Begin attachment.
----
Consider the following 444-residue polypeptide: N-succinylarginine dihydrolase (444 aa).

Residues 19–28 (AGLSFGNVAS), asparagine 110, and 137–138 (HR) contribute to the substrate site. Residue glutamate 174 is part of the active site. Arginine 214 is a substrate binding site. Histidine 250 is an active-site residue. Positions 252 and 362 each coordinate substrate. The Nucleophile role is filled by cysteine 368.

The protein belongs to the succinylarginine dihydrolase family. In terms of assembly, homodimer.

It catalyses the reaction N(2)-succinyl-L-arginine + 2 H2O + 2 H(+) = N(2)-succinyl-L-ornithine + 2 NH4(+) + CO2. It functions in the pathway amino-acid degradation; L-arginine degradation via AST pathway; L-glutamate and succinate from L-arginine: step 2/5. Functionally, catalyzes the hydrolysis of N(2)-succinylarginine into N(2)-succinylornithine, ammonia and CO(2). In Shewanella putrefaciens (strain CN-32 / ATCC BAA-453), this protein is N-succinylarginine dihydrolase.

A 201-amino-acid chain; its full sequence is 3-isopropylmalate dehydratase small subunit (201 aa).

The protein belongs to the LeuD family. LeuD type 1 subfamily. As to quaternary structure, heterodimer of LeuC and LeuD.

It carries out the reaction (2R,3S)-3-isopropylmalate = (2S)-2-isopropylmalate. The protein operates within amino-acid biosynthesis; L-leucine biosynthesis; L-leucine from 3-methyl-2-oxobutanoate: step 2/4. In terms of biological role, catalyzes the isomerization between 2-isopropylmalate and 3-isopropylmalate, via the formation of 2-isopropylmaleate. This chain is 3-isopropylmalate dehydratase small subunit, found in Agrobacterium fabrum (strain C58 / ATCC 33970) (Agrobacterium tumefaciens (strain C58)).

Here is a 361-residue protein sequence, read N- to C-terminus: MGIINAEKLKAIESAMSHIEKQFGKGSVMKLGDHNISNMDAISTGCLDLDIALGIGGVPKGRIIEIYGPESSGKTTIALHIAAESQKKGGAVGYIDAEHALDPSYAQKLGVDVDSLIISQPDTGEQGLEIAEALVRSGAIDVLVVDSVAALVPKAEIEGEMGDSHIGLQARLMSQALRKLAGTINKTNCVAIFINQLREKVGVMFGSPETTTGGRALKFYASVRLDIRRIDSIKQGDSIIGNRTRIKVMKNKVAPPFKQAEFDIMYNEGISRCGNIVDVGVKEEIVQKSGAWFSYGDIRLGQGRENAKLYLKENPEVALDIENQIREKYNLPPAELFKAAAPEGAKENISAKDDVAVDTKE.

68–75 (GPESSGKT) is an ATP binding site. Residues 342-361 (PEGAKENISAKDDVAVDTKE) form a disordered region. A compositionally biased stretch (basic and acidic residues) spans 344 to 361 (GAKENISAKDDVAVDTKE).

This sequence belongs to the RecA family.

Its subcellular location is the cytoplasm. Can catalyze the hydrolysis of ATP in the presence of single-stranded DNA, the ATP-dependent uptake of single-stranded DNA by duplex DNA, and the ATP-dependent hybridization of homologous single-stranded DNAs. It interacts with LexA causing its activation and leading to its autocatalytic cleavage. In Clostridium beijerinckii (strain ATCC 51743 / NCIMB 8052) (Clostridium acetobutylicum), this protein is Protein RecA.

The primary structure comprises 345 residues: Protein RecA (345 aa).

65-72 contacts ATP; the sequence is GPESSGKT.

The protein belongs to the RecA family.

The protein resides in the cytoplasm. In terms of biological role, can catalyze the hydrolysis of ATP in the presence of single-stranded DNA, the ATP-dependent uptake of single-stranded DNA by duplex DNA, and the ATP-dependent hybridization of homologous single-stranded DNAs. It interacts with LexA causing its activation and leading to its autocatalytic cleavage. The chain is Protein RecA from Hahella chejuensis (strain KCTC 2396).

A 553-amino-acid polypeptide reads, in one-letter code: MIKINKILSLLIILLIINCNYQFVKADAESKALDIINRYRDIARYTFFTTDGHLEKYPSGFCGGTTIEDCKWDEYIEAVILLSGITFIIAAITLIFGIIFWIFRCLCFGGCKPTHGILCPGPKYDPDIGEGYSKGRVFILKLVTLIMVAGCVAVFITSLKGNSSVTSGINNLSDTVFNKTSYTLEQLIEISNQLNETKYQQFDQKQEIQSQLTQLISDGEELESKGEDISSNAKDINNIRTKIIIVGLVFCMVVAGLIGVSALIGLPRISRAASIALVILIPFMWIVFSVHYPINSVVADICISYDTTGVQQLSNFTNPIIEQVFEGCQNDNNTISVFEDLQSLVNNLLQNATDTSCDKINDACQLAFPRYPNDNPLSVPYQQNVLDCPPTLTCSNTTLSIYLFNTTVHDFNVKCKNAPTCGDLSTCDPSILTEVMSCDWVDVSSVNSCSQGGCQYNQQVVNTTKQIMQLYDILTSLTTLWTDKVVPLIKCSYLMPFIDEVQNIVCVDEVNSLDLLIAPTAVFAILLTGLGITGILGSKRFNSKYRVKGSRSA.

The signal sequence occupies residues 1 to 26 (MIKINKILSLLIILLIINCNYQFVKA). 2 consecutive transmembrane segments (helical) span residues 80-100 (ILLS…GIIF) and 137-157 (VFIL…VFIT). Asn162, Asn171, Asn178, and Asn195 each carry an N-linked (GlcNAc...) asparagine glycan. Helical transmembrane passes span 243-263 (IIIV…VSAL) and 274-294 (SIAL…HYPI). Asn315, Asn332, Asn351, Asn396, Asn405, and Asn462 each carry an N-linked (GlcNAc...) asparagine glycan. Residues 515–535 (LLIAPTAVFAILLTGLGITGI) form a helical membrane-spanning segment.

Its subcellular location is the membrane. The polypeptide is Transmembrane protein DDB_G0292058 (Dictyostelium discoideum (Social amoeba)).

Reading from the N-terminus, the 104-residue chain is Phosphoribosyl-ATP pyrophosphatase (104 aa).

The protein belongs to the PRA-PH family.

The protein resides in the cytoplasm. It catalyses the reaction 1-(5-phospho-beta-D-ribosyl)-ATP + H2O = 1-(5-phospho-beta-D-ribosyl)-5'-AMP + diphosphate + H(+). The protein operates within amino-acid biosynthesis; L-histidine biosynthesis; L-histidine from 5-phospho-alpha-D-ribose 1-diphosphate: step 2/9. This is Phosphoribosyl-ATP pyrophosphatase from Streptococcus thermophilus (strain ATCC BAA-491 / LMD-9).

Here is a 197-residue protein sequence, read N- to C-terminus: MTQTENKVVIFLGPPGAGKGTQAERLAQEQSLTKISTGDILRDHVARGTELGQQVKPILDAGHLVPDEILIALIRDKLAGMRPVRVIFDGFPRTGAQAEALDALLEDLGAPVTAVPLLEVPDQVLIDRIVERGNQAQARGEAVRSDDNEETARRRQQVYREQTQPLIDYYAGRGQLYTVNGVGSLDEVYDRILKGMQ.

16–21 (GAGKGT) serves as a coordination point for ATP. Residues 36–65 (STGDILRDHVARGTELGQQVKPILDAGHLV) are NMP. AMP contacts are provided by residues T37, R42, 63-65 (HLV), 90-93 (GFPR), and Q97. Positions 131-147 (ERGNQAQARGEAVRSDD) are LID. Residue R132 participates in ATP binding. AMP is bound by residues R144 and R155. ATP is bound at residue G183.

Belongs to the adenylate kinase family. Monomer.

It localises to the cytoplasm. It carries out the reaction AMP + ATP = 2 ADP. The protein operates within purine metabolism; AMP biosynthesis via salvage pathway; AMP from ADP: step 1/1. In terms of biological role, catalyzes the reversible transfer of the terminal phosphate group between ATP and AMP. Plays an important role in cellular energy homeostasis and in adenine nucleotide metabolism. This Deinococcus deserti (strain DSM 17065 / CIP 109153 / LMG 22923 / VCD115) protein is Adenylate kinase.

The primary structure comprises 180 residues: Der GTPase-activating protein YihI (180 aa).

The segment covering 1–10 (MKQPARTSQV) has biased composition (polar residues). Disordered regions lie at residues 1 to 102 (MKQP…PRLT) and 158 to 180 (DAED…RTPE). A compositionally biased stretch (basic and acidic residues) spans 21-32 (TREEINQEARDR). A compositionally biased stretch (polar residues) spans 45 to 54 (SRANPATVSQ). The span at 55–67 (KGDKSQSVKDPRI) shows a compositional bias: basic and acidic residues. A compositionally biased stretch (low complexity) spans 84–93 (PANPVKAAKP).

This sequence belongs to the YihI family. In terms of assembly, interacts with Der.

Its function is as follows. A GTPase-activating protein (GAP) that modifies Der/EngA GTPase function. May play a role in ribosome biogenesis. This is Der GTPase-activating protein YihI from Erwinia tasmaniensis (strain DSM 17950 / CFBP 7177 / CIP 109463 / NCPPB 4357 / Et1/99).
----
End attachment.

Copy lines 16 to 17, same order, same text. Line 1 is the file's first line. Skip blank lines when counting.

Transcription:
A 553-amino-acid polypeptide reads, in one-letter code: MIKINKILSLLIILLIINCNYQFVKADAESKALDIINRYRDIARYTFFTTDGHLEKYPSGFCGGTTIEDCKWDEYIEAVILLSGITFIIAAITLIFGIIFWIFRCLCFGGCKPTHGILCPGPKYDPDIGEGYSKGRVFILKLVTLIMVAGCVAVFITSLKGNSSVTSGINNLSDTVFNKTSYTLEQLIEISNQLNETKYQQFDQKQEIQSQLTQLISDGEELESKGEDISSNAKDINNIRTKIIIVGLVFCMVVAGLIGVSALIGLPRISRAASIALVILIPFMWIVFSVHYPINSVVADICISYDTTGVQQLSNFTNPIIEQVFEGCQNDNNTISVFEDLQSLVNNLLQNATDTSCDKINDACQLAFPRYPNDNPLSVPYQQNVLDCPPTLTCSNTTLSIYLFNTTVHDFNVKCKNAPTCGDLSTCDPSILTEVMSCDWVDVSSVNSCSQGGCQYNQQVVNTTKQIMQLYDILTSLTTLWTDKVVPLIKCSYLMPFIDEVQNIVCVDEVNSLDLLIAPTAVFAILLTGLGITGILGSKRFNSKYRVKGSRSA.

The signal sequence occupies residues 1 to 26 (MIKINKILSLLIILLIINCNYQFVKA). 2 consecutive transmembrane segments (helical) span residues 80-100 (ILLS…GIIF) and 137-157 (VFIL…VFIT). Asn162, Asn171, Asn178, and Asn195 each carry an N-linked (GlcNAc...) asparagine glycan. Helical transmembrane passes span 243-263 (IIIV…VSAL) and 274-294 (SIAL…HYPI). Asn315, Asn332, Asn351, Asn396, Asn405, and Asn462 each carry an N-linked (GlcNAc...) asparagine glycan. Residues 515–535 (LLIAPTAVFAILLTGLGITGI) form a helical membrane-spanning segment.